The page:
I like building software systems, surfing waves, and connecting with people and the world in ways that bring joy and meaning. I grew up in the Haight in San Francisco, and I later attended UCLA, where I developed a passion for building software. It turns out that SF is a great place to be if you work on software, so I moved back after college and have been here ever since!
My name is a bit unusual: I have it because my parents converted to Sikhism before I was born, so I was given a Sikh name ("Guru Bakshish Singh Khalsa") and grew up practicing the Sikh religion even though I'm not ethnically Indian. This included eating vegetarian, not cutting my hair, and wearing a turban. Although I no longer follow most of the disciplines of the religion, I am deeply thankful for the values and culture that guided my upbringing.
I'm stoked that I get to make a living by crafting systems that interact with the complexity of the modern world. It demands a sense of curiosity and vision, and provides a sense of accomplishment at nearly every level: from getting a small part of the code to work all the way up to the completion of a major project. Beyond the intrinsic pleasure of the work, I get to interact with brilliant people along the way. There are challenges in this career, of course, but it's a vocation that suits me well.
If my career is the bread, then what's the jam? Surfing. I love to surf. Surfing has elements of challenge, adventure, meditation, excitement, comfort and fun. But beyond that it nourishes me with an almost spiritual sense of meaning and deep engagement with the world. I like other activities -- kiteboarding, rock climbing, reading books, playing guitar, playing games with friends, and so on. But somehow surfing stands alone in what it means to me. And I appreciate the doctors, Pilates instructors, yoga teachers, and others who have helped me maintain my health such that I can continue to be so active. One's health is not something to be taken for granted, and I'm grateful to have mine.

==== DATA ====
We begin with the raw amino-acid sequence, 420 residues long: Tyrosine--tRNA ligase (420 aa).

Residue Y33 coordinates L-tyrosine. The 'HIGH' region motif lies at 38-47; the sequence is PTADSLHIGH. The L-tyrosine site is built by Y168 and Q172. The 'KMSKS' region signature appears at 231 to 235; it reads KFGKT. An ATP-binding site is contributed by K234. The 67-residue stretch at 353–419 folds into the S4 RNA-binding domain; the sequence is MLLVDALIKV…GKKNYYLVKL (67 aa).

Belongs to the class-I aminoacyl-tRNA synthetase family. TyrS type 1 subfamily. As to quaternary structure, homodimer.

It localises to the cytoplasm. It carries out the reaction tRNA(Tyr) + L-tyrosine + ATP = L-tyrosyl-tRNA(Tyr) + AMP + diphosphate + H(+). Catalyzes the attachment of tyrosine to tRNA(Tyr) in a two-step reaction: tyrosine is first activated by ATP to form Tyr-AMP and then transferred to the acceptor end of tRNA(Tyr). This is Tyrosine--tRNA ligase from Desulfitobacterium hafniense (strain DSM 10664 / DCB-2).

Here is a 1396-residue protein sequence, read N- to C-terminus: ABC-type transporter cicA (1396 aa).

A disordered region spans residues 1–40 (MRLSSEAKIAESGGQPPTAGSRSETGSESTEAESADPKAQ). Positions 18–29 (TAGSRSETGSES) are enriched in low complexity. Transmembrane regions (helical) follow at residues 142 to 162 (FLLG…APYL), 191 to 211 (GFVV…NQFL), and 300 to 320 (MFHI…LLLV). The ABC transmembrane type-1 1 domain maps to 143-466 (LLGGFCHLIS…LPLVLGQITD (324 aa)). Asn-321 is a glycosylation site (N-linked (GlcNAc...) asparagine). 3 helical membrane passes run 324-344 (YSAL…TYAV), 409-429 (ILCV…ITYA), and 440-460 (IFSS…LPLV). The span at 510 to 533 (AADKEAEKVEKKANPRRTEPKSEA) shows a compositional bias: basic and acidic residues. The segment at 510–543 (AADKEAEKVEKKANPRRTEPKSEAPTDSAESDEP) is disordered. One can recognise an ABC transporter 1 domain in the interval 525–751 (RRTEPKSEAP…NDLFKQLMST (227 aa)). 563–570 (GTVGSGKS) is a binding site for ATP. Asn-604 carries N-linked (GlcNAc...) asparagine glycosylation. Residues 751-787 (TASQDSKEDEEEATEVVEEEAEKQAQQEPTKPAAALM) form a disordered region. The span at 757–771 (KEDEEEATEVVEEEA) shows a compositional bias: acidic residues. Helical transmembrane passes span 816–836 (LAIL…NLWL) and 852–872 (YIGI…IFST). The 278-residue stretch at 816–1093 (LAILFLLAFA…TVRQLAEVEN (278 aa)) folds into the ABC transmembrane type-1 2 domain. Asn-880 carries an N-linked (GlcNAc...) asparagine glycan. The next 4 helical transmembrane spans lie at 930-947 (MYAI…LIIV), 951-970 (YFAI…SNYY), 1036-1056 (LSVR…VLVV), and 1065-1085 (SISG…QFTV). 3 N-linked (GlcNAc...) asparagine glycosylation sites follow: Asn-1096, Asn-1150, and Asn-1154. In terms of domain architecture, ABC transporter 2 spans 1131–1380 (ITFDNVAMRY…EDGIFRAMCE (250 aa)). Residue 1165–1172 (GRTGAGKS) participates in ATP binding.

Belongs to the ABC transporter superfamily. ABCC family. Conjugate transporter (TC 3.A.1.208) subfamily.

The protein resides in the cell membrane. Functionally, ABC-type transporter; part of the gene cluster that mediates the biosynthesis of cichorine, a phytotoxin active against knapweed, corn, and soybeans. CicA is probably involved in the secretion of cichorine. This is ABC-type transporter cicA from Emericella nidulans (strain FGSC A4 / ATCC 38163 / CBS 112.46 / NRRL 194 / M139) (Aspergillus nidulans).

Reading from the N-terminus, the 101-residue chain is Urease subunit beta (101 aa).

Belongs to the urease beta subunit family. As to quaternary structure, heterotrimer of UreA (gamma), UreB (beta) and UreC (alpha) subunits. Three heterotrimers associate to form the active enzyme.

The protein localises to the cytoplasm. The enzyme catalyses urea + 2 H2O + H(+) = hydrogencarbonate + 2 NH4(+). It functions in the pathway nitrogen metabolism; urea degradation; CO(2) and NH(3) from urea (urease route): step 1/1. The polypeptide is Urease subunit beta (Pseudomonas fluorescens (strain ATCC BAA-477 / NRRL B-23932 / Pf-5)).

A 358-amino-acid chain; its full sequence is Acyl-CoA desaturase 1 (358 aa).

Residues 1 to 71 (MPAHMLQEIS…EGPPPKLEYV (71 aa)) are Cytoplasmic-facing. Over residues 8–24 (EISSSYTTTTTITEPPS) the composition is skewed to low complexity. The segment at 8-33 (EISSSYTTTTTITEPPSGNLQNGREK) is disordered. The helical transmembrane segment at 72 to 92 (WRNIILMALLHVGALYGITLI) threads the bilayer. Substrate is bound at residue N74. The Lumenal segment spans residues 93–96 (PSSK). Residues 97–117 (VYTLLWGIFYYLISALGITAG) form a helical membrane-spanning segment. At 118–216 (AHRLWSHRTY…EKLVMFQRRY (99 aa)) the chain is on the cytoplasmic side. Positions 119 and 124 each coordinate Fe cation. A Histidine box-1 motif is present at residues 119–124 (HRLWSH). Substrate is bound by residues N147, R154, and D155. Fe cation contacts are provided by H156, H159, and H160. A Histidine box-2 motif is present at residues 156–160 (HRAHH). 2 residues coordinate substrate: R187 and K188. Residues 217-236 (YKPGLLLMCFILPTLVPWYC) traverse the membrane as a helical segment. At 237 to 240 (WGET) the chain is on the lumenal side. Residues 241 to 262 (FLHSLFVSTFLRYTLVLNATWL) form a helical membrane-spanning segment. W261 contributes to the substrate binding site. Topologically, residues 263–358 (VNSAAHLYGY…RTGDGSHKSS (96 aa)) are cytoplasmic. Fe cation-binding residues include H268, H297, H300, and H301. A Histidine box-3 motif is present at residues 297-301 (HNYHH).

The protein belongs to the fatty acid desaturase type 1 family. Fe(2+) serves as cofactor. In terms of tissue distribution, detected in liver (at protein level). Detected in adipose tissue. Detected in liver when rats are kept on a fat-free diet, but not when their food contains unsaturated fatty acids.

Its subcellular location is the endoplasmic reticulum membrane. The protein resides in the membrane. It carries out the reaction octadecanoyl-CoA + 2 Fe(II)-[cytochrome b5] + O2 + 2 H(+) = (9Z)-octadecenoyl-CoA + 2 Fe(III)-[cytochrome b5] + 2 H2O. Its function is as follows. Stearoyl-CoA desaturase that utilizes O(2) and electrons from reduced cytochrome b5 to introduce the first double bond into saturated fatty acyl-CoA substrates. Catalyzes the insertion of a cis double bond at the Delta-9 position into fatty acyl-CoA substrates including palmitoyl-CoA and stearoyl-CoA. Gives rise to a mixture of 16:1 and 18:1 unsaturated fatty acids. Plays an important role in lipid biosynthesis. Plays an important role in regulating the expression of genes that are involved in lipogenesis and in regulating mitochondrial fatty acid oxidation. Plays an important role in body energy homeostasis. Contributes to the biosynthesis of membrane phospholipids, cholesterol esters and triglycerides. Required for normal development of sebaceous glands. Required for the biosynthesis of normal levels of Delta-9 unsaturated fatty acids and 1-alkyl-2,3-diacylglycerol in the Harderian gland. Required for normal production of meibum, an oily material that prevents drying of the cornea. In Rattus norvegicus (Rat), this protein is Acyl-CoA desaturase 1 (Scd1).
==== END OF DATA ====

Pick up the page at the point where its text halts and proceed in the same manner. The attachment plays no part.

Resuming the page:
I love the opportunity to learn new skills and to strengthen old ones. Learning is fun, and working on software requires a lot of learning. So, transitively, working on software is fun.
From a technology perspective, I believe that today's software engineers are lucky to be standing on the shoulders of giants. There is a tremendous wealth of open source software and an overflowing library of knowledge about our field shared through books and online resources. I'm grateful to the creators and maintainers of the software tools I use, because coding would be a lot less fun and effective without React, Typescript, Webpack, Jenkins, PostgreSQL, Elastic Search, and countless other software tools.
If you'd like to get in touch with me, feel free to